In the creation story from Genesis water is the imagery of chaos roiling bubbling and stormy. Over the surface of this chaos God’s Spirit in the form of a mighty gale quells the waves, calms the chaos and brings forth creation and life.

The Psalm echoes the power and control God exerts over creation and the benevolence that that power has for both heaven and earth as well as for their entitlements. The response to this power from its beneficiaries must of necessity be praise and thanksgiving.

In the Gospel and Epistle readings water no longer has the image of chaos but in its place the image and symbolism of cleanliness. Water, the universal solvent is able to remove the encrustations of dirt and grime, sin and falsehood. Yet in deeper contemplation we see in the story of Jesus’ baptism a continued symbolism of God’s power to create and re-create.

While Jesus’ baptism has to be seen as unique and distant from ours, the symbolism of water spirit or wind and God’s power is as true for us as it was for the people of Jesus’ time. With water as both the imagery of primal matter and the universal cleansing agent, baptism can be seen as both the return to the primal matter from which we all come and the cleansing agent which washes away all our grime. Thus by immersion we return to the original state and on coming out have been re-created anew, fresh and cleansed from all former sins.

When John appears in the wilderness calling for a baptism of repentance he is opening up an avenue for God’s power to re-create each repentant. Water is the medium of return to the original human state prior to birth. It takes away the grime of sin and evil and allows for a re-birth in cleanness wholeness and newness. As each person is baptized there is a re-orientation of the whole self so that through God’s mercy and spirit each one is able to start anew in faith and response to God’s love. Walter Brueggemann goes a step further and notes that it is Jesus’ baptism which opened the way for God’s spirit to be realized in this act and which permits a restitution of humanity by being baptized into a community called into being by God’s Holy Spirit.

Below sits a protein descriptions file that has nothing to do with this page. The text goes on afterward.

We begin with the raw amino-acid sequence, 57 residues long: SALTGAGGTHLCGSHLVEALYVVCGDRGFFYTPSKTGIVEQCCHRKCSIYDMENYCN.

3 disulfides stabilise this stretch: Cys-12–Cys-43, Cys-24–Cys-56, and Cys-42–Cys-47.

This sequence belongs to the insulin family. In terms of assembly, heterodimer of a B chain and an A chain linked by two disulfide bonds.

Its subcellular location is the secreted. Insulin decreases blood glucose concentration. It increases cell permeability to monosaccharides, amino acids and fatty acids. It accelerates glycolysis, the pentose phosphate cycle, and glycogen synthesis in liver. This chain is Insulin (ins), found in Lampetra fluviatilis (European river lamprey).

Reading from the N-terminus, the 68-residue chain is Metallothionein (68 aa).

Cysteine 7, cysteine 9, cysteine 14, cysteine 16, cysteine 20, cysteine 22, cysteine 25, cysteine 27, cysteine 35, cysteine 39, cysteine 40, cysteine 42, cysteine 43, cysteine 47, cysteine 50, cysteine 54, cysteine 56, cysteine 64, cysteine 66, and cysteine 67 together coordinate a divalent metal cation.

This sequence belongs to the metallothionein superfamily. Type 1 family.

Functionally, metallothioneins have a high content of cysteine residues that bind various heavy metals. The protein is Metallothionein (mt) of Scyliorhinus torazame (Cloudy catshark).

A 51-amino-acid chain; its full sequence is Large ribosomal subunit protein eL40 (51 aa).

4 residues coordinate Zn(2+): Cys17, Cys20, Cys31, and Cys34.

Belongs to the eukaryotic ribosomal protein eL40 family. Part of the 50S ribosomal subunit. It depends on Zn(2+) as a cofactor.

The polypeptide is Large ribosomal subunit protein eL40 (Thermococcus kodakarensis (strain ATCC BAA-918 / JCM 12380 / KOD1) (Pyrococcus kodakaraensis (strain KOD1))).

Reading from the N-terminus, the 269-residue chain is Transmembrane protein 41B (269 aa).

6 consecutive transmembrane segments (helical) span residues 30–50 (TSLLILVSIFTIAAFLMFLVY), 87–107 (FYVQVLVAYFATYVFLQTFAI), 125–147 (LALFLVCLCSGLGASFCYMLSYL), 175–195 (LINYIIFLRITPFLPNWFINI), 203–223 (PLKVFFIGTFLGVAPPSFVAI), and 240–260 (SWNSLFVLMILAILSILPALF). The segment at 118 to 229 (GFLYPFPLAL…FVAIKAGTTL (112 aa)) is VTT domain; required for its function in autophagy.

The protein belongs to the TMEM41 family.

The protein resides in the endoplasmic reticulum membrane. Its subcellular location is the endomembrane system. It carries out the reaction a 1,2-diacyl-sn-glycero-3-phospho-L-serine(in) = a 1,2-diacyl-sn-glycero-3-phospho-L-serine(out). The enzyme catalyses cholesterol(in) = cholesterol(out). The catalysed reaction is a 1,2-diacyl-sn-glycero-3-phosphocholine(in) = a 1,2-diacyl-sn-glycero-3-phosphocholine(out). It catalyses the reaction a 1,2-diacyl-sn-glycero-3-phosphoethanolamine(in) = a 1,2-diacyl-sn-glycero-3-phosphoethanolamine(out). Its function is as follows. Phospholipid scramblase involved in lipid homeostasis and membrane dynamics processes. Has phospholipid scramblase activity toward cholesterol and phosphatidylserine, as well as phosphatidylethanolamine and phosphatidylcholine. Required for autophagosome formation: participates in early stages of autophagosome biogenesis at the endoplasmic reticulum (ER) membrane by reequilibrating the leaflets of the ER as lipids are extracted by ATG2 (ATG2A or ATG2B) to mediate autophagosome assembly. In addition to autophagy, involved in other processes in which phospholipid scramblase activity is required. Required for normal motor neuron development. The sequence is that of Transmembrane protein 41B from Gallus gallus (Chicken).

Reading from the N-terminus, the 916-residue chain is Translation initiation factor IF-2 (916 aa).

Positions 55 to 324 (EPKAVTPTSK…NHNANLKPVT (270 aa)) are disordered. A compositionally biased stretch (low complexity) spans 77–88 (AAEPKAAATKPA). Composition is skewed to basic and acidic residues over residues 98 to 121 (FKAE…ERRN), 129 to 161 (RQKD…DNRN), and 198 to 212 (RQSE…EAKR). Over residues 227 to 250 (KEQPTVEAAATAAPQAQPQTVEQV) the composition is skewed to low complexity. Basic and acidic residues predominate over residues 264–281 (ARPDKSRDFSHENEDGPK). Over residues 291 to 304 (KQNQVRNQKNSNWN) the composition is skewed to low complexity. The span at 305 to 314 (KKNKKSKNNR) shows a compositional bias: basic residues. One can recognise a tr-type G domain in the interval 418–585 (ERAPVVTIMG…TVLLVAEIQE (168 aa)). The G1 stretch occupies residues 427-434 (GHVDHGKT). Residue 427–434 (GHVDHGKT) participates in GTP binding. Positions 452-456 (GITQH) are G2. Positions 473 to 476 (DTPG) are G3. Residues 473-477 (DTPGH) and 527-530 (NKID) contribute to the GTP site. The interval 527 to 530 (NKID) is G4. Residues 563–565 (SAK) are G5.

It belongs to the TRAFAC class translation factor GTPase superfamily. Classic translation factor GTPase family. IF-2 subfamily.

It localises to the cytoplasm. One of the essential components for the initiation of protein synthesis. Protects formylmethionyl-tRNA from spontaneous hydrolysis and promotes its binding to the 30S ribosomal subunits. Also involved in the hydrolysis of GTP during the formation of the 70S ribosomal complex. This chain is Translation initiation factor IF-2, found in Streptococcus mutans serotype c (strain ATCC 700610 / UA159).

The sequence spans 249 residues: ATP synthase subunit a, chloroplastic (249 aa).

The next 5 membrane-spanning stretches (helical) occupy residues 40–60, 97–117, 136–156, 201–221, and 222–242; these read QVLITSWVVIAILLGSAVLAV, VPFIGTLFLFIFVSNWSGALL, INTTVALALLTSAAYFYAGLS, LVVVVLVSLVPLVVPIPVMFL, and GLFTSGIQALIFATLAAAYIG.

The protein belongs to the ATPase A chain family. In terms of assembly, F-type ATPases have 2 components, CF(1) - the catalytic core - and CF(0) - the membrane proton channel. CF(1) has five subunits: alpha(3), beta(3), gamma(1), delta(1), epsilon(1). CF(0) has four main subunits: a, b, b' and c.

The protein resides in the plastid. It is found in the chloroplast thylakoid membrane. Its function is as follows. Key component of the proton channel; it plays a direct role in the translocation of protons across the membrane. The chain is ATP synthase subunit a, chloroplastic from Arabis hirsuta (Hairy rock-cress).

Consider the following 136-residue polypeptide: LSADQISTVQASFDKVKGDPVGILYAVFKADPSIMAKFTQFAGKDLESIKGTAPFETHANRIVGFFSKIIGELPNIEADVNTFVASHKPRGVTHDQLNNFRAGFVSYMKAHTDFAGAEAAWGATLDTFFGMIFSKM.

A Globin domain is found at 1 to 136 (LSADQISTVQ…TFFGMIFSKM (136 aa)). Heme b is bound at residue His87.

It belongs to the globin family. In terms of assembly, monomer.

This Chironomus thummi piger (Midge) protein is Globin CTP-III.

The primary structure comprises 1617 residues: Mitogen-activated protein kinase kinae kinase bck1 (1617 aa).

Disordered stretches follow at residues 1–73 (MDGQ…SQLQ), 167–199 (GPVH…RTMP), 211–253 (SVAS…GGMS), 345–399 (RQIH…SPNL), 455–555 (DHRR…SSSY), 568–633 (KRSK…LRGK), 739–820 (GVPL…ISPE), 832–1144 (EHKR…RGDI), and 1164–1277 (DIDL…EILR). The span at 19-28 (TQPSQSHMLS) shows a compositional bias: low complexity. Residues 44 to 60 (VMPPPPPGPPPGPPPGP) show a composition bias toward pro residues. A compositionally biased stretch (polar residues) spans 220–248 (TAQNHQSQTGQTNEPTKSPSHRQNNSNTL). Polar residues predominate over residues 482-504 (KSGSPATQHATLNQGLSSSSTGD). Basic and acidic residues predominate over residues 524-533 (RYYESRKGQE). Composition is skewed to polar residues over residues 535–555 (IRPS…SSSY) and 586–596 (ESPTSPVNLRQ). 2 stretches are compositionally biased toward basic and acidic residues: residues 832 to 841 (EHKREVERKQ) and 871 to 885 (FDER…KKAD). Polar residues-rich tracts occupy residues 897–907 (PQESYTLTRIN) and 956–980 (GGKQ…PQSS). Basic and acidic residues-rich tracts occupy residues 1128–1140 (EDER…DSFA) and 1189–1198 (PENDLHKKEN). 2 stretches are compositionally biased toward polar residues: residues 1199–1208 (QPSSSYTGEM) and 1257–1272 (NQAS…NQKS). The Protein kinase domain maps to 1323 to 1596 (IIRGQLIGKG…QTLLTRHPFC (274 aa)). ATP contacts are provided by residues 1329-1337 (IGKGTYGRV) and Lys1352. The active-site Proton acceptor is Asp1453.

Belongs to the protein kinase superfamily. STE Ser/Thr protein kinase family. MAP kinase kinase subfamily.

To help us understand and appreciate the theology behind this view we need to ask ourselves what was it that Jesus’ baptism meant and how is it different from that experienced by the rest of humanity? First of all we must realize that Jesus did not require baptism. As John mentioned he himself was unworthy to be even allowed to untie the thong of Jesus’ sandals. John in fact was recorded as being unwilling to baptize Jesus for the very reason that he (John) was so far below Jesus’’ authority. But there was a reason for Jesus’ need to be baptized and that need had to do with the creation of God’s new community of faith. In this sense Jesus’ baptism was a moment of decision, a moment of identification, a moment of approval and a moment of equipment.